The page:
But tension is rising seriously between China and the US over claims in the South China Sea. Many countries in the region are deeply worried about it. Some wish to stand up for their claims against Chinese encroachment but worry whether the US is a dependable ally. “The Americans always leave in the end” was a comment I heard recently, citing Vietnam as a prime example.

Mixed signals

There are US officials who acknowledge this, such as Daniel Russel, assistant secretary of state for Asia, who told The New York Times this week that “Asian countries are prone to anxiety about the behaviour of major powers, for good reasons”.

But at the same time, American leaders have been sending mixed signals. Hillary Clinton previously hailed the Trans-Pacific Partnership trade agreement, saying it “binds our countries together, increases stability and promotes security”. Now, however, she is against it. Domestic opposition evidently overrides the need to promote stability and security in the Asia Pacific – a volte-face that will not have gone unnoticed by US allies in the region.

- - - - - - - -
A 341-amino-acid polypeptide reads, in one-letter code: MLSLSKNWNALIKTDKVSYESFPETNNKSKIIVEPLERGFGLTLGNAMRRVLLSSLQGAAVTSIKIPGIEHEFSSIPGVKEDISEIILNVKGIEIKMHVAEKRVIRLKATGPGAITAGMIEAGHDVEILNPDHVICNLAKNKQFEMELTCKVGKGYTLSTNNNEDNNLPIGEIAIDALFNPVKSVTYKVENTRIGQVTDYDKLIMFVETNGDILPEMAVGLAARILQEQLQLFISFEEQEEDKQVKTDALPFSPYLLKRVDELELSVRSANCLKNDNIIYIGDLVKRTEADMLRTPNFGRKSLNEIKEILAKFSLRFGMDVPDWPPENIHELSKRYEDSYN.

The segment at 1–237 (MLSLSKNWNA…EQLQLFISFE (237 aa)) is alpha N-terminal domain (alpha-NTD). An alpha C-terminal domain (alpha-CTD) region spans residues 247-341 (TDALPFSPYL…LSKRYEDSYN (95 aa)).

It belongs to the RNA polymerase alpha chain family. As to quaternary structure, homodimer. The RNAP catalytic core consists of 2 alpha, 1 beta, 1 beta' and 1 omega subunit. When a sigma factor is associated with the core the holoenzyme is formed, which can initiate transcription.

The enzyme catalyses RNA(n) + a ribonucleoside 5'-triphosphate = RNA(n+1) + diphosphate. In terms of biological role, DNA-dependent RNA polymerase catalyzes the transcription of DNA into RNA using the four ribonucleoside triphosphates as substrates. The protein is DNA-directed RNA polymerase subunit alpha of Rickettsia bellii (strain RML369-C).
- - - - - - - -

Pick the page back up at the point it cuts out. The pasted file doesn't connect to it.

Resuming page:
Another school of thought says US interference in the region, such as its insistence on its right to send navy vessels through waters China considers its own, is the cause of the problem. This backs Chinese leaders into a corner, goes the argument, so they have to amp up the rhetoric and the retaliation, lest they seem less than patriotic.

Old arrangement